Even if you don’t live in California, you have probably heard of Proposition 37, which if passed in November, would require labeling of foods containing genetically engineered ingredients. The state-wide initiative has been causing quite a stir, in part because of the companies that are opposing the measure. Read rest at New Hope …
Posts Tagged ‘Big Food’
Last week I wrote about why PepsiCo was the largest food maker to donate money to the “No on 37″ campaign, to oppose a California initiative that would require foods containing GMOs to be labeled. New campaign finance reports show just how much hiding the truth is worth. The largest contributions are from biotech giants Dupont Pioneer ($2M) and Bayer Cropscience ($1M). Other contributions include $500K each from Coca-Cola, PepsiCo, Nestle, General Mills, and ConAgra. Read this press release from the Yes on 37 campaign for the complete run-down on this latest investment in secrecy from Big Food.
As Congress proposes cuts to hungry families, my new report raises questions about how much food makers, retailers, and big banks profit from food stamps.
With the debate over the 2012 Farm Bill currently underway in the Senate, most of the media’s attention has been focused on how direct payments—subsidies doled out regardless of actual farming—are being replaced with crop insurance, in a classic shell game that Big Ag’s powerful lobby is likely to pull off.
Meanwhile, the Senate may hurt the less powerful by cutting $4.5 billion from the largest piece of the farm bill pie: the Supplemental Nutrition Assistance Program (SNAP, formerly called food stamps). Reducing this lifeline for 46 million struggling Americans (more than 1 in 7—nearly half of them children) has become a sideshow in the farm bill circus, even though SNAP spending grew to $78 billion in 2011, and is projected to go higher if the economy does not improve.
Institute of Medicine Gives Big Food Another Deadline – or else!
This week, the nation’s top public health experts gathered at a much-trumpeted obesity conference hosted by the U.S. Centers for Disease Control and Prevention called Weight of the Nation. (A quick glance at the agenda reveals nothing that would even begin to challenge the food industry.)
When I ask people to name the largest food company in America, most don’t realize the answer is PepsiCo. You may just think soft drinks when you hear the name, but PepsiCo actually owns a dizzying array of food and beverage brands across five massive divisions: Pepsi-Cola, Frito-Lay, Gatorade, Tropicana, and Quaker Oats. As I recently told CNBC for their documentary, Pepsi’s Challenge, perhaps the leading maker of sugary drinks and salty snacks should bear some responsibility for America’s bad eating habits.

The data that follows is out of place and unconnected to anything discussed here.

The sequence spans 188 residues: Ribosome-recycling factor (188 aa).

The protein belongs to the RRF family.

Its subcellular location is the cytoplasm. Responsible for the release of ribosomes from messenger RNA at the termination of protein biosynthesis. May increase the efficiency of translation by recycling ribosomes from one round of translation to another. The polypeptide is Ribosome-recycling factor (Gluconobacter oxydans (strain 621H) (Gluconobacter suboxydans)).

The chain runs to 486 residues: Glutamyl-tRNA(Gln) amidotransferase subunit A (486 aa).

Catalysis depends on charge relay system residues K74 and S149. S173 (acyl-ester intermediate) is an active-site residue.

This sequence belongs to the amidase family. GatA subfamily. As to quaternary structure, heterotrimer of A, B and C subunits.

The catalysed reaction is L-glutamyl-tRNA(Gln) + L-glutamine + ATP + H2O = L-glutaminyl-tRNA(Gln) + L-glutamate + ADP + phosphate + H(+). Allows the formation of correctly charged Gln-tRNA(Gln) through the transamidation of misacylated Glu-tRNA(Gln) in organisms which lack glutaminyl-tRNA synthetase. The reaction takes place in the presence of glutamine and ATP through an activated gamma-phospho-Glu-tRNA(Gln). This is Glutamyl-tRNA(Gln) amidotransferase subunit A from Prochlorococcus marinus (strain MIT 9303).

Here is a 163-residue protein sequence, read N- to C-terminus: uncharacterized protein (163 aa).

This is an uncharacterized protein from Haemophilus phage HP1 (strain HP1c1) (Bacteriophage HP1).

As Enrollment Increases, USDA Should Require Purchase Data from
Food Stamp Retailers to Better Evaluate Nutrition Intake
This week Congress begins hearings on the 2012 farm bill, the massive piece of legislation that gets updated about every five years and undergirds America’s entire food supply, but that few mortals can even understand. As nutrition professor Marion Nestle recently lamented, “no one has any idea what the farm bill is about. It’s too complicated for any mind to grasp.”
It doesn’t take much for the food industry to freak-out over potential government action, but this latest corporate outcry is especially galling and self-serving. After more than 20 years of “assessment” the Environmental Protection Agency is finally expected this month to release limits for safe exposure to dioxins, nasty industrial pollutants that cause cancer, among other health harms. You may have heard of dioxin as the military herbicide Agent Orange used in Vietnam, where it earned its distinction as “the most toxic compound synthesized by man.”
(The following is by Andy Bellatti, a Seattle-based dietitian, cross-posted from his Small Bites blog)
The current issue of the Journal of Hunger & Environmental Nutrition includes a commentary co-authored by myself and public health attorney Michele Simon. The piece is a response to the recent – and ongoing – debate surrounding front of package labeling.
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